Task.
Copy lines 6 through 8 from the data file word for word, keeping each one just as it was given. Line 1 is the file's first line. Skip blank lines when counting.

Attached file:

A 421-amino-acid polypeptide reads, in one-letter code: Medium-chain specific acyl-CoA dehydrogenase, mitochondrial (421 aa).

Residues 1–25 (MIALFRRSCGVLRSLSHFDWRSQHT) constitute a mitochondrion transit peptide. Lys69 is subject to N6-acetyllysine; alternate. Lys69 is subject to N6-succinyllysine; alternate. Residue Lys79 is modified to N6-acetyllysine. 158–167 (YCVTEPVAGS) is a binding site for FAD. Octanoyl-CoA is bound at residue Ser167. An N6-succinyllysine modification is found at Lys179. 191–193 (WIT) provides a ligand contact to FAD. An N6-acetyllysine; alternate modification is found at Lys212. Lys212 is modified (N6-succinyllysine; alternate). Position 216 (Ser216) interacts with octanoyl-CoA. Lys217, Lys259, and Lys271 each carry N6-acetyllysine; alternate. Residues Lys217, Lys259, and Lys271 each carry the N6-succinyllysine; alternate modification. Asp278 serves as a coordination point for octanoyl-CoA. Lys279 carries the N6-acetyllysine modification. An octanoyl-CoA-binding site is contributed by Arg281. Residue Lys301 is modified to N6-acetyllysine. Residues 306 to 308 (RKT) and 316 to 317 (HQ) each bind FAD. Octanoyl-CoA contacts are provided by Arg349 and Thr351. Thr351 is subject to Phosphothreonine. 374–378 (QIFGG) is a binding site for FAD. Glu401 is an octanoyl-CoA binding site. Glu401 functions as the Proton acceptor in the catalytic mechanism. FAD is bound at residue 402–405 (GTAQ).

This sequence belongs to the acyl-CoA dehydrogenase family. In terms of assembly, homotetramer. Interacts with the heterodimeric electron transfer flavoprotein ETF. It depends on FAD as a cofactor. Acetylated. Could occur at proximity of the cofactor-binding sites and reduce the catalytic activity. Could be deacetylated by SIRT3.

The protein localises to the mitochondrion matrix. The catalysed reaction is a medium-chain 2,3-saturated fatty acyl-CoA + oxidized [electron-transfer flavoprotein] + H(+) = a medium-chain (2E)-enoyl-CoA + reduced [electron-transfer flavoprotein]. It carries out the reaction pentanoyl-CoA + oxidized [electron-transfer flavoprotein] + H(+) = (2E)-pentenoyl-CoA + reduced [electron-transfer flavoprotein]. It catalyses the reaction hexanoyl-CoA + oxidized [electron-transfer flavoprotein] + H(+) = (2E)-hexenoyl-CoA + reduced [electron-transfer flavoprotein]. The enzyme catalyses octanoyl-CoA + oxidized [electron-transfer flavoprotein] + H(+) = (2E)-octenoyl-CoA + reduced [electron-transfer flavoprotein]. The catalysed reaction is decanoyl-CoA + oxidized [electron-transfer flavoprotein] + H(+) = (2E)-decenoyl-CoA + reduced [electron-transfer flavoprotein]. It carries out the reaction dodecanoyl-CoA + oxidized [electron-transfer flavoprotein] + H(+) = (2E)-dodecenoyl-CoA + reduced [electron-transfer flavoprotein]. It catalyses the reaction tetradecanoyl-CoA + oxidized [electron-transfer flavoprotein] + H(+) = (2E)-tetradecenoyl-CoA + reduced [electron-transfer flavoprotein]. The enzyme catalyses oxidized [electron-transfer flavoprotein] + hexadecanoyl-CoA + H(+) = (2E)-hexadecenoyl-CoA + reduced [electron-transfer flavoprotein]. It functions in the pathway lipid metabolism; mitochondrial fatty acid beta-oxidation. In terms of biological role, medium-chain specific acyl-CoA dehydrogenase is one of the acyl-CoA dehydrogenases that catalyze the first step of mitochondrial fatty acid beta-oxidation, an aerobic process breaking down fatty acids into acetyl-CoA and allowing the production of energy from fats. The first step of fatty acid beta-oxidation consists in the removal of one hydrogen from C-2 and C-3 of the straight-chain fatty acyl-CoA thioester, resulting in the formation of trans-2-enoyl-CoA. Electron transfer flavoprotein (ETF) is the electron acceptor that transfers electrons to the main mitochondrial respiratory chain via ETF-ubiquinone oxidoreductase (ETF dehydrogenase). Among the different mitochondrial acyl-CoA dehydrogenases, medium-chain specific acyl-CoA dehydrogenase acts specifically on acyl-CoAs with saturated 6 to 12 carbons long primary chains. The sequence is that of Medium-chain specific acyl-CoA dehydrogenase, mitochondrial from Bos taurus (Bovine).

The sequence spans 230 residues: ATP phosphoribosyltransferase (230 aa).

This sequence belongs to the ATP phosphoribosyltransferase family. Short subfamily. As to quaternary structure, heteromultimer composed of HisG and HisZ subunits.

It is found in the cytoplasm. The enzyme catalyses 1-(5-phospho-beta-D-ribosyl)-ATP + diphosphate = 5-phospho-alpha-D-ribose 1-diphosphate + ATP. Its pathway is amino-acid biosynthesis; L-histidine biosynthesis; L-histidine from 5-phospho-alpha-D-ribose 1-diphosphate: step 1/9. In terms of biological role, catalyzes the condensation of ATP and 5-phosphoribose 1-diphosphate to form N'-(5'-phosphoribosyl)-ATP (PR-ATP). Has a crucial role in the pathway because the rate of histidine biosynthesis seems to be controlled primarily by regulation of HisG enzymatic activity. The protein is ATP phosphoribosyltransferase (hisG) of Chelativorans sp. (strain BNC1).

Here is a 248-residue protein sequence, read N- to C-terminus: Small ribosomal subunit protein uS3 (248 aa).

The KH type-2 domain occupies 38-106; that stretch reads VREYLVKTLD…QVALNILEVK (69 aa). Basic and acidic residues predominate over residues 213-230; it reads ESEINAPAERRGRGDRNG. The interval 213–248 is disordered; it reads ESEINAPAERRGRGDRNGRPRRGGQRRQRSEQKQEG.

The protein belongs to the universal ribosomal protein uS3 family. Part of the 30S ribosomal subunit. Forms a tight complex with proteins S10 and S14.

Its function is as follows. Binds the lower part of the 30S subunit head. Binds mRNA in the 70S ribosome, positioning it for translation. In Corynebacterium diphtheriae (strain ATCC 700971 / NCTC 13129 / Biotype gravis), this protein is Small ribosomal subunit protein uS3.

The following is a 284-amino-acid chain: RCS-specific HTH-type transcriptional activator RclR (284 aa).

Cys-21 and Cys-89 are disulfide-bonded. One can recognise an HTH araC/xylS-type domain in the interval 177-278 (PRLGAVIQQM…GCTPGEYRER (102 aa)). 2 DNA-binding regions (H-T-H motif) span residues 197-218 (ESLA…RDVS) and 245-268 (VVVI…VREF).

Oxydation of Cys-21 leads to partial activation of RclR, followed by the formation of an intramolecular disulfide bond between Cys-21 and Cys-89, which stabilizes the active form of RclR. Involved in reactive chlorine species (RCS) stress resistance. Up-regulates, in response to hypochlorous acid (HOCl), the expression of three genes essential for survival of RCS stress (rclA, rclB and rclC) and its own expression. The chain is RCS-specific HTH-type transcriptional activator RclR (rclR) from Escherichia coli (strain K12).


This sequence belongs to the ATP phosphoribosyltransferase family. Short subfamily. As to quaternary structure, heteromultimer composed of HisG and HisZ subunits.

It is found in the cytoplasm. The enzyme catalyses 1-(5-phospho-beta-D-ribosyl)-ATP + diphosphate = 5-phospho-alpha-D-ribose 1-diphosphate + ATP. Its pathway is amino-acid biosynthesis; L-histidine biosynthesis; L-histidine from 5-phospho-alpha-D-ribose 1-diphosphate: step 1/9. In terms of biological role, catalyzes the condensation of ATP and 5-phosphoribose 1-diphosphate to form N'-(5'-phosphoribosyl)-ATP (PR-ATP). Has a crucial role in the pathway because the rate of histidine biosynthesis seems to be controlled primarily by regulation of HisG enzymatic activity. The protein is ATP phosphoribosyltransferase (hisG) of Chelativorans sp. (strain BNC1).

Here is a 248-residue protein sequence, read N- to C-terminus: Small ribosomal subunit protein uS3 (248 aa).